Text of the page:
I do not own a computer. I never got around to buying one. As a student I had access to a 24-hour computer lab that had everything I needed. As an office worker I have always had access to one computer or another. I discovered the Internet when I began doing online research for school projects. At that point I only visited gopher and Web sites, and strictly for school purposes. Not so anymore. Everyday, when I come into work, I check my e-mail (typically I have about 100 messages from 6 different discussion lists), I visit my news Web sites to find out what’s on the headlines today (I no longer read the paper or watch the evening news) and I browse through several newsgroups. And all this before 9 a.m.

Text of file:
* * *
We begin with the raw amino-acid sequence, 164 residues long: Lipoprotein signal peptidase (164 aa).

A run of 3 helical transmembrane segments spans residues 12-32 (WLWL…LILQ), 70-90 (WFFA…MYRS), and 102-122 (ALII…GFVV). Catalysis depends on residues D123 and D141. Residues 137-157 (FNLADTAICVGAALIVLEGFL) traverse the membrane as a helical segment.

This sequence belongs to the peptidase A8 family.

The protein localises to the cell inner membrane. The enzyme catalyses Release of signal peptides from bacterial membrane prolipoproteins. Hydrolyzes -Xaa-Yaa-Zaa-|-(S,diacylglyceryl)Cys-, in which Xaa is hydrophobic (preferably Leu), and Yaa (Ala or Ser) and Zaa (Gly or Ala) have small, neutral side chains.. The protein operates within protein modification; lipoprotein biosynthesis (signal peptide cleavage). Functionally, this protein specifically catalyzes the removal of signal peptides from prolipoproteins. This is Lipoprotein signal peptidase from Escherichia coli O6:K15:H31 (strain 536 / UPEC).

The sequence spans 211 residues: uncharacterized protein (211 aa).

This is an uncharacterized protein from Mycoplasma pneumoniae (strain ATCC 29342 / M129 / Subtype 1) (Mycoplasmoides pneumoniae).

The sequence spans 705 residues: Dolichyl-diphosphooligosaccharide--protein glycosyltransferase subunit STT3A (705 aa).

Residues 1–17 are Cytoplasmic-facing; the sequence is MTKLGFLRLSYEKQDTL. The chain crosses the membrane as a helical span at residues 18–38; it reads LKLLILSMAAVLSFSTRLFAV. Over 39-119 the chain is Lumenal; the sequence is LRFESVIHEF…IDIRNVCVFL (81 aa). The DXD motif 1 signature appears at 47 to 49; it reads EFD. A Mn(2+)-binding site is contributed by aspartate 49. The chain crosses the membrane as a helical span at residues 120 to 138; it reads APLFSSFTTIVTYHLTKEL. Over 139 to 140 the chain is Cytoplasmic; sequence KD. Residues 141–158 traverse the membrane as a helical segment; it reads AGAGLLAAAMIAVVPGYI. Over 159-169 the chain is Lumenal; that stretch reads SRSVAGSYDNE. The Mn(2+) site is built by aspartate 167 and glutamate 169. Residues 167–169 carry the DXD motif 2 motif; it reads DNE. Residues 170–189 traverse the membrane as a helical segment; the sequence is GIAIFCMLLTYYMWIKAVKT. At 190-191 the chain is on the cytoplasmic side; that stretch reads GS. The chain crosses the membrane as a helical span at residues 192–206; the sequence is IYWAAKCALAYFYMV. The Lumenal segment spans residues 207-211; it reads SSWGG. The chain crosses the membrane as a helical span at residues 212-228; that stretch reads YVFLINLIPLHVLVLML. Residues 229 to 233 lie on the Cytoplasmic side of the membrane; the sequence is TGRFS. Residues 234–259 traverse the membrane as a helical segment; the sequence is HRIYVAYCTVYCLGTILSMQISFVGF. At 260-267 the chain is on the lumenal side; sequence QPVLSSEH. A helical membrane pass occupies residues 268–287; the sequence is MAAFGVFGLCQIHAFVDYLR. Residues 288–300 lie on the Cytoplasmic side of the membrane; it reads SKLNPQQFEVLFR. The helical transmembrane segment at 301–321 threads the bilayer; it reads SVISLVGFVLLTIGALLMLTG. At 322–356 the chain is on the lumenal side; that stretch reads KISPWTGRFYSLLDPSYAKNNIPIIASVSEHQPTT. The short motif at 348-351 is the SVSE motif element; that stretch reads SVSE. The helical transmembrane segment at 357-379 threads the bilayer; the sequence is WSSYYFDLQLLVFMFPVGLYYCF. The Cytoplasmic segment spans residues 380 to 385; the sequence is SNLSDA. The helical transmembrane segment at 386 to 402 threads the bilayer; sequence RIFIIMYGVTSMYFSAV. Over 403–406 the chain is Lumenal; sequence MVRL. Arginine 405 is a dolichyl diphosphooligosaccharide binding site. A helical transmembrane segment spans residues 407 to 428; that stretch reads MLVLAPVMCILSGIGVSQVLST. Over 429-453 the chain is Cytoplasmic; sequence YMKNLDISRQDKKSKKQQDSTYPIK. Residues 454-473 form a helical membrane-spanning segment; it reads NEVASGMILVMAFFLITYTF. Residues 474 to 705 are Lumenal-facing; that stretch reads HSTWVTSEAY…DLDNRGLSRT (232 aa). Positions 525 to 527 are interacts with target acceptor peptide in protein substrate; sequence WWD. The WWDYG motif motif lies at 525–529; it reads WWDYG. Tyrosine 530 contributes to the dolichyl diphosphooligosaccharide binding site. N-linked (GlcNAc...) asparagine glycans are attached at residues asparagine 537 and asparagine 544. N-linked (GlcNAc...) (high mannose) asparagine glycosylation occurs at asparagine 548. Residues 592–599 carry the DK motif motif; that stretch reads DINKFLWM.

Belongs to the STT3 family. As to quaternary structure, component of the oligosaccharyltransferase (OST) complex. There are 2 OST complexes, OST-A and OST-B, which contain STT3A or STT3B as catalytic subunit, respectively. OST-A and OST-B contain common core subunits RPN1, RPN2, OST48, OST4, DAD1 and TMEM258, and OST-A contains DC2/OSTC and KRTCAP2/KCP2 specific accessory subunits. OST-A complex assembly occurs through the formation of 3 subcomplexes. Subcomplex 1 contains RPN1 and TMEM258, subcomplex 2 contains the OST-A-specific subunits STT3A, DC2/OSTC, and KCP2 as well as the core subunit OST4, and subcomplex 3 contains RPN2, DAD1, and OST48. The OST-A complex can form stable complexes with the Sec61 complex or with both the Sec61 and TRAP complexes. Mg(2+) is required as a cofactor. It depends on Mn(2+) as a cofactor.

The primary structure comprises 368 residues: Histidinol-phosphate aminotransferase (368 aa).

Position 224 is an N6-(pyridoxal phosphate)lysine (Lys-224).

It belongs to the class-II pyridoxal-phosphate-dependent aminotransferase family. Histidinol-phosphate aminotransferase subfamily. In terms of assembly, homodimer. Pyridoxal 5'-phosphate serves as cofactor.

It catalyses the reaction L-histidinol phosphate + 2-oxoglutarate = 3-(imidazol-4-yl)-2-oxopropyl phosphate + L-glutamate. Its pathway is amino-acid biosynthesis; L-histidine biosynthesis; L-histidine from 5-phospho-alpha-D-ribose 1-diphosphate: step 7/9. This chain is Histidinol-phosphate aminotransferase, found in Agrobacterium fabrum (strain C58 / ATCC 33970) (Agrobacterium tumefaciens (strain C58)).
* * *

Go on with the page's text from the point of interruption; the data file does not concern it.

I’ll admit that maybe my fascination with the Internet has gone a bit overboard. I blame it on my job. One of the first projects I received when I started working for the University of Houston was to create a Master Calendar Web site. Okay, I’ll confess that I did, sort of, volunteer for the project, but at the time I had no idea it would give birth to such an obsession. At the time I didn’t even know what HTML was. A year later I even have my own personal little site. I have two e-mail applications on my office computer that regularly check three different e-mail accounts, all of them work-related. I have my copy of Netscape working all day because I frequently have to access information about the university that is more readily available on the web than by phone. I have Internet friends I’ve never met but like very much. I have college friends I keep up with but haven’t actually spoken to in months. Isn’t e-mail great? Whenever I have a question or need to find something, I look on the world wide web first. Only as a last resort do I pick up the telephone. Why should I? I’m living online now.